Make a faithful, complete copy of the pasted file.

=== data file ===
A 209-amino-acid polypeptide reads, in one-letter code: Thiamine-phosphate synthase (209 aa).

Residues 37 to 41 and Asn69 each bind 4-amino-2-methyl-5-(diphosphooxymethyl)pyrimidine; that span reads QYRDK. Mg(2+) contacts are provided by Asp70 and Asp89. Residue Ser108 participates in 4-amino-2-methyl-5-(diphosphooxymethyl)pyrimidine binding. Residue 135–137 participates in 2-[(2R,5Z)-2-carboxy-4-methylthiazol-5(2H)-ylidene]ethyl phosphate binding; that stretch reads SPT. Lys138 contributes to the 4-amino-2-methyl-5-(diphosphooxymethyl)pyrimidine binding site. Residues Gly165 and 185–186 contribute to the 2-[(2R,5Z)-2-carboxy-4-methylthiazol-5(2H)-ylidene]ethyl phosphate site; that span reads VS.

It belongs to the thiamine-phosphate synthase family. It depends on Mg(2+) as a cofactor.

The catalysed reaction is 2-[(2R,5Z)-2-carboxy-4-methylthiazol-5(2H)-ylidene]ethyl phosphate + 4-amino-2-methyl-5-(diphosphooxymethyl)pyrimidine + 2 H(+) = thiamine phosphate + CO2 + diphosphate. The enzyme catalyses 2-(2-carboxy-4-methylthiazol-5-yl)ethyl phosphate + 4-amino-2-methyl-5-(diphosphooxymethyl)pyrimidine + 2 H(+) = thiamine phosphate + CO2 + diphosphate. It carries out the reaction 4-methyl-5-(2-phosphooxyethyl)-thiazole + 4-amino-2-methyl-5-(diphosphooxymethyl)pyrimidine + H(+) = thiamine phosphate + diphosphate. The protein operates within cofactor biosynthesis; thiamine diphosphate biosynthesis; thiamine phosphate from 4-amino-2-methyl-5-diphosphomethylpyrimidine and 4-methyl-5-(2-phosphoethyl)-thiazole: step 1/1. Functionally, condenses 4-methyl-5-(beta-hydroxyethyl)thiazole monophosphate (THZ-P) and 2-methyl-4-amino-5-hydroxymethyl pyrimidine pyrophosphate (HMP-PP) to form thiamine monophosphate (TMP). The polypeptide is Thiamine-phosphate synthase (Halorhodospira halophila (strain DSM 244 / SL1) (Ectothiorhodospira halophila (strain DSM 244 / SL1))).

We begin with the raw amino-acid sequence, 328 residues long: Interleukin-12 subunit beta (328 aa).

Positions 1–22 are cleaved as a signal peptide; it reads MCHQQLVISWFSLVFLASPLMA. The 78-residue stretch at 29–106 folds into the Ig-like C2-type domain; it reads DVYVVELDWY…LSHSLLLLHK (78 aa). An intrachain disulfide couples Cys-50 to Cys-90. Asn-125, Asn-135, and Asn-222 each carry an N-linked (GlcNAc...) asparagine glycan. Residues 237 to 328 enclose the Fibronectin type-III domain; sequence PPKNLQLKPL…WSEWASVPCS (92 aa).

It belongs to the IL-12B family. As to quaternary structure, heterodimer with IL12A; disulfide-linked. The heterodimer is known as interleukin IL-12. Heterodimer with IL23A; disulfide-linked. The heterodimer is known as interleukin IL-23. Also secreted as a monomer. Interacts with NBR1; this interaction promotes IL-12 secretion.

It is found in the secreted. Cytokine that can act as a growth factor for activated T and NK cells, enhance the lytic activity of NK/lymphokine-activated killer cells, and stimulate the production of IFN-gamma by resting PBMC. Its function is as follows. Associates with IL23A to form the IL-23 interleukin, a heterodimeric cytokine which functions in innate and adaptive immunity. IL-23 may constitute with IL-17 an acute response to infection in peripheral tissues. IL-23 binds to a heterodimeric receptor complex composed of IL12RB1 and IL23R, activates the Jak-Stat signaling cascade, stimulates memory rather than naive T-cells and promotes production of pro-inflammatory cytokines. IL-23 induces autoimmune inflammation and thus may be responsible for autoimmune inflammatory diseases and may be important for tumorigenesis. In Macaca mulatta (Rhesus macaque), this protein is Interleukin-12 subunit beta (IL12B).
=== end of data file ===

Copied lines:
A 209-amino-acid polypeptide reads, in one-letter code: Thiamine-phosphate synthase (209 aa).

Residues 37 to 41 and Asn69 each bind 4-amino-2-methyl-5-(diphosphooxymethyl)pyrimidine; that span reads QYRDK. Mg(2+) contacts are provided by Asp70 and Asp89. Residue Ser108 participates in 4-amino-2-methyl-5-(diphosphooxymethyl)pyrimidine binding. Residue 135–137 participates in 2-[(2R,5Z)-2-carboxy-4-methylthiazol-5(2H)-ylidene]ethyl phosphate binding; that stretch reads SPT. Lys138 contributes to the 4-amino-2-methyl-5-(diphosphooxymethyl)pyrimidine binding site. Residues Gly165 and 185–186 contribute to the 2-[(2R,5Z)-2-carboxy-4-methylthiazol-5(2H)-ylidene]ethyl phosphate site; that span reads VS.

It belongs to the thiamine-phosphate synthase family. It depends on Mg(2+) as a cofactor.

The catalysed reaction is 2-[(2R,5Z)-2-carboxy-4-methylthiazol-5(2H)-ylidene]ethyl phosphate + 4-amino-2-methyl-5-(diphosphooxymethyl)pyrimidine + 2 H(+) = thiamine phosphate + CO2 + diphosphate. The enzyme catalyses 2-(2-carboxy-4-methylthiazol-5-yl)ethyl phosphate + 4-amino-2-methyl-5-(diphosphooxymethyl)pyrimidine + 2 H(+) = thiamine phosphate + CO2 + diphosphate. It carries out the reaction 4-methyl-5-(2-phosphooxyethyl)-thiazole + 4-amino-2-methyl-5-(diphosphooxymethyl)pyrimidine + H(+) = thiamine phosphate + diphosphate. The protein operates within cofactor biosynthesis; thiamine diphosphate biosynthesis; thiamine phosphate from 4-amino-2-methyl-5-diphosphomethylpyrimidine and 4-methyl-5-(2-phosphoethyl)-thiazole: step 1/1. Functionally, condenses 4-methyl-5-(beta-hydroxyethyl)thiazole monophosphate (THZ-P) and 2-methyl-4-amino-5-hydroxymethyl pyrimidine pyrophosphate (HMP-PP) to form thiamine monophosphate (TMP). The polypeptide is Thiamine-phosphate synthase (Halorhodospira halophila (strain DSM 244 / SL1) (Ectothiorhodospira halophila (strain DSM 244 / SL1))).

We begin with the raw amino-acid sequence, 328 residues long: Interleukin-12 subunit beta (328 aa).

Positions 1–22 are cleaved as a signal peptide; it reads MCHQQLVISWFSLVFLASPLMA. The 78-residue stretch at 29–106 folds into the Ig-like C2-type domain; it reads DVYVVELDWY…LSHSLLLLHK (78 aa). An intrachain disulfide couples Cys-50 to Cys-90. Asn-125, Asn-135, and Asn-222 each carry an N-linked (GlcNAc...) asparagine glycan. Residues 237 to 328 enclose the Fibronectin type-III domain; sequence PPKNLQLKPL…WSEWASVPCS (92 aa).

It belongs to the IL-12B family. As to quaternary structure, heterodimer with IL12A; disulfide-linked. The heterodimer is known as interleukin IL-12. Heterodimer with IL23A; disulfide-linked. The heterodimer is known as interleukin IL-23. Also secreted as a monomer. Interacts with NBR1; this interaction promotes IL-12 secretion.

It is found in the secreted. Cytokine that can act as a growth factor for activated T and NK cells, enhance the lytic activity of NK/lymphokine-activated killer cells, and stimulate the production of IFN-gamma by resting PBMC. Its function is as follows. Associates with IL23A to form the IL-23 interleukin, a heterodimeric cytokine which functions in innate and adaptive immunity. IL-23 may constitute with IL-17 an acute response to infection in peripheral tissues. IL-23 binds to a heterodimeric receptor complex composed of IL12RB1 and IL23R, activates the Jak-Stat signaling cascade, stimulates memory rather than naive T-cells and promotes production of pro-inflammatory cytokines. IL-23 induces autoimmune inflammation and thus may be responsible for autoimmune inflammatory diseases and may be important for tumorigenesis. In Macaca mulatta (Rhesus macaque), this protein is Interleukin-12 subunit beta (IL12B).